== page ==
Fear of Immigrants: An Economic Strategy

based on a book by Erika Lee

A large segment of the U.S. population worried that immigrants were too numerous and would rise in armed revolt to change U.S. laws. These immigrants were considered drunken, ignorant criminals, while simultaneously able to take jobs from the working class, at such low wages that employers were essentially forced to hire them.

It was claimed that the intent of these foreigners was to undermine American democracy. They were considered an inferior race: men were violent, apelike animals; women were uncivilized domestic servants who stole from their employers. One political party pledged to restore America to its greatness. Deportations ejected people who had lived in the U.S. for decades.

It was the mid-1800s. The “Know Nothing” party was not taking aim at Latinx, Muslim, Black, or Indigenous people. The fear and loathing was aimed at Catholics, particularly those from Ireland.

Erika Lee, a University of Minnesota professor of immigrant history,  details the ways violence and blame have been directed at different ethnic groups in the U.S. since the beginning. In her book “America for Americans: A History of Xenophobia in the United States,” she includes the Minnesota example of a German- American farmer who was tarred and feathered in 1918 because of nationalistic hysteria against barbaric “Huns.”

Lee writes that our country’s core has been centered around racism, white supremacy, and nationalism because, among other things, it is economically advantageous to exploit “inferiors” in labor and to distract working-class resentment away from the innate inequities of capitalism. It is a useful narrative to blame impoverished “others” for sapping the moral, political, and economic resources.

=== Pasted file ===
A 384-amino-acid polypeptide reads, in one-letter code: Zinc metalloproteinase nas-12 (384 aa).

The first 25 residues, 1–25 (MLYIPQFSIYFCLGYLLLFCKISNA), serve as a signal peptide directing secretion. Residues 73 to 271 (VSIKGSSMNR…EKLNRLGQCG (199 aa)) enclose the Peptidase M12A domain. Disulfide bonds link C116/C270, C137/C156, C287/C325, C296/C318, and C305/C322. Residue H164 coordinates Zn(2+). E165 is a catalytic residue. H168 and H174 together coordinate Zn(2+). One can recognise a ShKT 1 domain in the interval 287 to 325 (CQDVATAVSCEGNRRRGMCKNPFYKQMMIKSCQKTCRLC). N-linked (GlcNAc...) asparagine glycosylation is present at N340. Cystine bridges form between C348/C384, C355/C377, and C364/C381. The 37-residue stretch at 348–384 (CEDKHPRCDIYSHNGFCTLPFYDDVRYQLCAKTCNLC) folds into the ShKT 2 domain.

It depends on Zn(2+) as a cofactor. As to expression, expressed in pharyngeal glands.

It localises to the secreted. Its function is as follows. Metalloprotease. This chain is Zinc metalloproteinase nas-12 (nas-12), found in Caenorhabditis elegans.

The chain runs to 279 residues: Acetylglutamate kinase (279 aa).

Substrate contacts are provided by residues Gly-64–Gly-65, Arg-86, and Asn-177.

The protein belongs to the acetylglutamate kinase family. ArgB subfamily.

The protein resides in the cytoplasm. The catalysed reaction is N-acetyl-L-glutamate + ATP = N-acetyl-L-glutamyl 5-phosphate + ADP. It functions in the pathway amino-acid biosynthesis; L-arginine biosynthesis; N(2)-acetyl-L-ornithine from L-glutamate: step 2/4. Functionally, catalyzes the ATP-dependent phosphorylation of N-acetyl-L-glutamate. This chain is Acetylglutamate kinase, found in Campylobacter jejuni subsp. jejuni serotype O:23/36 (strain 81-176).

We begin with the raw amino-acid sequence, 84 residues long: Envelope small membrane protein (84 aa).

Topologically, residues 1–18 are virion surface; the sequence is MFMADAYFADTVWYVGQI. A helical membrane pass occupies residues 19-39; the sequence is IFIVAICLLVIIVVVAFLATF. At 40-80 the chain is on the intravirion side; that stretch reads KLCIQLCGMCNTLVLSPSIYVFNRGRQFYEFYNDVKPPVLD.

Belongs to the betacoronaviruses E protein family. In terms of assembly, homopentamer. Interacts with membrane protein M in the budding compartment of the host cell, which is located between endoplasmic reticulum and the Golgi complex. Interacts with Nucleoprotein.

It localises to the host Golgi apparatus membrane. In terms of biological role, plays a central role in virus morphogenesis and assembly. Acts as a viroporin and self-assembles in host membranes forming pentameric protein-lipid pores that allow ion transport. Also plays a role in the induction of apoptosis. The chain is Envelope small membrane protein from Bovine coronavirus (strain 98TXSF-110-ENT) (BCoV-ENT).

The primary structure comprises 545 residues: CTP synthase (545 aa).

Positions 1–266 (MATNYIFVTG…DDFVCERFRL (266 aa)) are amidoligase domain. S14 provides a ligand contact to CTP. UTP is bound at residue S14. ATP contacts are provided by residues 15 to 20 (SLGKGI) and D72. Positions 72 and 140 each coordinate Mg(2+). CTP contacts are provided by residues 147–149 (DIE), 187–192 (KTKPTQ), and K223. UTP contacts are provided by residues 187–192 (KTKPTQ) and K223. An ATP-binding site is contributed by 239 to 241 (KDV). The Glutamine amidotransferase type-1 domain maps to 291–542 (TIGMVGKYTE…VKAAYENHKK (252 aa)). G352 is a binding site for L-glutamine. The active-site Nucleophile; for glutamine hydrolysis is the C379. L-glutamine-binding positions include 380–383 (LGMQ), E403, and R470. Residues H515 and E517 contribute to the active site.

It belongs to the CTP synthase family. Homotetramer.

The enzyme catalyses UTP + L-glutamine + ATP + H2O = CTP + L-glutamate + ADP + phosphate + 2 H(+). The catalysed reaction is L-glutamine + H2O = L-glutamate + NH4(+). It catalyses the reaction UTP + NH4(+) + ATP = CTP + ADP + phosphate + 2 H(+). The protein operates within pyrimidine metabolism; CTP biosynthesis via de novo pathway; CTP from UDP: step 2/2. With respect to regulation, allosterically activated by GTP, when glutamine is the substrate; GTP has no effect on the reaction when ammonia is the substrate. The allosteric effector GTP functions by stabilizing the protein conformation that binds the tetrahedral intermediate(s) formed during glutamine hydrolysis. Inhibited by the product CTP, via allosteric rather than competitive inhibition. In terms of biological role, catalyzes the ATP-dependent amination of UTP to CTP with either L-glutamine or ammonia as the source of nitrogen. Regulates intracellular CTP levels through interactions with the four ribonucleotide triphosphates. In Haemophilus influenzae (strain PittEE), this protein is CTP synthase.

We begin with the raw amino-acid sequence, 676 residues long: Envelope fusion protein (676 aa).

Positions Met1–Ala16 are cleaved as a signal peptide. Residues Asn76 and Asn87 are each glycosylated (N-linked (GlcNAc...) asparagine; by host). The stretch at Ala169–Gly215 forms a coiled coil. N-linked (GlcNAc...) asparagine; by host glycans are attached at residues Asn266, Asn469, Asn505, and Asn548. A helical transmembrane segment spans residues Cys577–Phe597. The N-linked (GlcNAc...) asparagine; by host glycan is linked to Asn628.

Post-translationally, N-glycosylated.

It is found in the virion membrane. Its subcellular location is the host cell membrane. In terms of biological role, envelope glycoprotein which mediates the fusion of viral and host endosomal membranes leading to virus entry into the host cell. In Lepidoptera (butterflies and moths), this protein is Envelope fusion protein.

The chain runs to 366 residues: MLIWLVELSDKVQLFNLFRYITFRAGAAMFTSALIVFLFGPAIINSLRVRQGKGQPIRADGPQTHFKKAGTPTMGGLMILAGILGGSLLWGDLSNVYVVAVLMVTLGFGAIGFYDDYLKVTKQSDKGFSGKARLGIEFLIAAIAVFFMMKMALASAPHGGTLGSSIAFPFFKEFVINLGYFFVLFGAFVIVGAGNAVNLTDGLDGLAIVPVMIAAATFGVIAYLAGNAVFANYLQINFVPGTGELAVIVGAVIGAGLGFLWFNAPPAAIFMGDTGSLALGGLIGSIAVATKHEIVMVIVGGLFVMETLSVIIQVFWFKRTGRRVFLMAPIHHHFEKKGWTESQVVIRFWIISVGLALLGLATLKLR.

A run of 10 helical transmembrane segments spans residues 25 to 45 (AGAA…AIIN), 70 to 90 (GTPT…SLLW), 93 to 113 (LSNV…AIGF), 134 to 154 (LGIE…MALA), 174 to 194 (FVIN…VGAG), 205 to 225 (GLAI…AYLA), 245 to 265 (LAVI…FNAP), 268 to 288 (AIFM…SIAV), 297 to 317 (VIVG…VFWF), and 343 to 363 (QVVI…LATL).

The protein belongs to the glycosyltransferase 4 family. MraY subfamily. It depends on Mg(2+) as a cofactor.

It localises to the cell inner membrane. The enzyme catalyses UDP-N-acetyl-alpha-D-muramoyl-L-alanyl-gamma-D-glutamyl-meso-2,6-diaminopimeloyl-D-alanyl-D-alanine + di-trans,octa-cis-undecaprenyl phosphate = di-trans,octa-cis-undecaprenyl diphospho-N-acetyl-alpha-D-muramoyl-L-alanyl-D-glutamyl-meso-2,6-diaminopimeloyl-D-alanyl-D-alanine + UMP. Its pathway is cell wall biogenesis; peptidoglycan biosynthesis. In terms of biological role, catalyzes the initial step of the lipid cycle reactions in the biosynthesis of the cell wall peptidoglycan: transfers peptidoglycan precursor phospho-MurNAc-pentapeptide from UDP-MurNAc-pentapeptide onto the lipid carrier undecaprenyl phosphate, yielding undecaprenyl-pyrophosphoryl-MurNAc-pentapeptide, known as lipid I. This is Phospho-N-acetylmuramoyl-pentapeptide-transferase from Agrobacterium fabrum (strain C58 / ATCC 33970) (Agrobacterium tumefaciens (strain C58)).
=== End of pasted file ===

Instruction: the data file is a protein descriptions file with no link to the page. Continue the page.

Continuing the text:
“Xenophobia is not only about immigration,” Lee indicates. “It is about who has the power to define what it means to be American, who gets to enjoy the privileges of American citizenship, and who does not.”

Our historic narrative is that the U.S. has been a celebratory nation of immigrants coming together. The long history of our fear-mongering has been forgotten, or taught as a series of past mistakes. “This historical amnesia has left Americans ill-equipped to make sense of xenophobia today,” Lee writes. “Confronting the truth of this history is not enough to defeat xenophobia. But it is a start.”


Book Notes

Thanks to an affiliate partnership with Magers & Quinn booksellers, Minnesota Women’s Press readers who want to dive deeper into our monthly themes are able to place online orders that contribute a percentage of sales  to our Storytelling Fund.

“Legal Tender: Women & the Secret Life of Money,” by Christian McEwen — a compilation of first-person stories about money, from childhood memories to adult inequities to the joys of generosity.

“Let Me In: A Japanese-American Woman Crashes the Corporate Club 1976-1996,” by Elaine Koyama — How a Japanese-American woman persevered at Cargill.

“Holistic Wealth,” by Keisha Blair — tips for financial independence, including coping with a life that is not what you hoped it would be.

“REPRESENT: The Woman’s Guide to Running for Office & Changing the World,” by June Diane Raphael — includes a chapter on how to raise money for a campaign, and practical advice in an irreverent voice.

“Start Where You Are,” by Ruth Hayden — a get-real guide to plan for retirement.

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